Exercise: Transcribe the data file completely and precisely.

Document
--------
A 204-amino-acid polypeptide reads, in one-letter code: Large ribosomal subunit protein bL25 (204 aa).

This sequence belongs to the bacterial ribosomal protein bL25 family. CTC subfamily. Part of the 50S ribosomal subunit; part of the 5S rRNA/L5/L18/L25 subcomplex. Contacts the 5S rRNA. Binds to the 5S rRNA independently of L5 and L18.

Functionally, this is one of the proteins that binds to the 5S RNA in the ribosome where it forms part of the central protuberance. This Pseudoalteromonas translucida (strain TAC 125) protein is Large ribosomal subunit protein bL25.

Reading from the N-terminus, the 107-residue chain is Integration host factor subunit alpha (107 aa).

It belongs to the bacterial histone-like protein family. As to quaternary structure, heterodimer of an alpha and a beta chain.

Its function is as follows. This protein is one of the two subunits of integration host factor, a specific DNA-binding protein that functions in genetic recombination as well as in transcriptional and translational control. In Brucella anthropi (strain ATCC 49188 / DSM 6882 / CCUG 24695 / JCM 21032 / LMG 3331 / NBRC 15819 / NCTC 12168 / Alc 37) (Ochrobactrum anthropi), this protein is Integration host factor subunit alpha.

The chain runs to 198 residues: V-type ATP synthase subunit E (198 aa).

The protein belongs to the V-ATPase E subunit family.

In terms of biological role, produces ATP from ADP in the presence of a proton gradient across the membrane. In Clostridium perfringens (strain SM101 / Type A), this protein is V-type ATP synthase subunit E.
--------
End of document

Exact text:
A 204-amino-acid polypeptide reads, in one-letter code: Large ribosomal subunit protein bL25 (204 aa).

This sequence belongs to the bacterial ribosomal protein bL25 family. CTC subfamily. Part of the 50S ribosomal subunit; part of the 5S rRNA/L5/L18/L25 subcomplex. Contacts the 5S rRNA. Binds to the 5S rRNA independently of L5 and L18.

Functionally, this is one of the proteins that binds to the 5S RNA in the ribosome where it forms part of the central protuberance. This Pseudoalteromonas translucida (strain TAC 125) protein is Large ribosomal subunit protein bL25.

Reading from the N-terminus, the 107-residue chain is Integration host factor subunit alpha (107 aa).

It belongs to the bacterial histone-like protein family. As to quaternary structure, heterodimer of an alpha and a beta chain.

Its function is as follows. This protein is one of the two subunits of integration host factor, a specific DNA-binding protein that functions in genetic recombination as well as in transcriptional and translational control. In Brucella anthropi (strain ATCC 49188 / DSM 6882 / CCUG 24695 / JCM 21032 / LMG 3331 / NBRC 15819 / NCTC 12168 / Alc 37) (Ochrobactrum anthropi), this protein is Integration host factor subunit alpha.

The chain runs to 198 residues: V-type ATP synthase subunit E (198 aa).

The protein belongs to the V-ATPase E subunit family.

In terms of biological role, produces ATP from ADP in the presence of a proton gradient across the membrane. In Clostridium perfringens (strain SM101 / Type A), this protein is V-type ATP synthase subunit E.